The paper was presented at WEIS 2015.

Schneier on Security: Heartbeat as a Biometric

This post was syndicated from: Schneier on Security and was written by: schneier. Original post: at Schneier on Security

Yet another biometric: your heartbeat.

Schneier on Security: The Advertising Value of Intrusive Tracking

This post was syndicated from: Schneier on Security and was written by: schneier. Original post: at Schneier on Security

Here’s an interesting research paper that tries to calculate the differential value of privacy-invasive advertising practices.

The researchers used data from a mobile ad network and was able to see how different personalized advertising practices affected customer purchasing behavior. The details are interesting, but basically, most personal information had little value. Overall, the ability to target advertising produces a 29% greater return on an advertising budget, mostly by knowing the right time to show someone a particular ad.

The paper was presented at WEIS 2015.

Schneier on Security: Friday Squid Blogging: Calamari Ripieni Recipe

This post was syndicated from: Schneier on Security and was written by: schneier. Original post: at Schneier on Security

Nice and easy Calamari Ripieni recipe, along with general instructions on cooking squid:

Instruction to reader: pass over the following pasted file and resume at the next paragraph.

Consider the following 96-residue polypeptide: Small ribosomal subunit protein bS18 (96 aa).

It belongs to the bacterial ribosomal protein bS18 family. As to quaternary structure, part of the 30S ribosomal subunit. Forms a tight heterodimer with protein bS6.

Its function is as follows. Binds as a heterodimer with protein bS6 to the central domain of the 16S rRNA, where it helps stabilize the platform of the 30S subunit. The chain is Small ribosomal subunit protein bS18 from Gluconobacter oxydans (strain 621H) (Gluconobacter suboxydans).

Tenderizing squid is as simple as pounding it flat — if you’re going to turn it into a steak. Otherwise, depending on the size of the squid, you can simply trim off the tentacles and slice the squid body, or mantle, into rings that can be grilled, sautéed, breaded and fried, added to soup, added to salad or pasta, or marinated. You can also ­ as chef Accursio Lota of Solare does — stuff the squid with bread crumbs and aromatics and quickly bake it or grill it to serve with salad.

As usual, you can also use this squid post to talk about the security stories in the news that I haven’t covered.

Schneier on Security: NSA Plans for a Post-Quantum World

This post was syndicated from: Schneier on Security and was written by: schneier. Original post: at Schneier on Security

Quantum computing is a novel way to build computers — one that takes advantage of the quantum properties of particles to perform operations on data in a very different way than traditional computers. In some cases, the algorithm speedups are extraordinary.

Specifically, a quantum computer using something called Shor’s algorithm can efficiently factor numbers, breaking RSA. A variant can break Diffie-Hellman and other discrete log-based cryptosystems, including those that use elliptic curves. This could potentially render all modern public-key algorithms insecure. Before you panic, note that the largest number to date that has been factored by a quantum computer is 143. So while a practical quantum computer is still science fiction, it’s not stupid science fiction.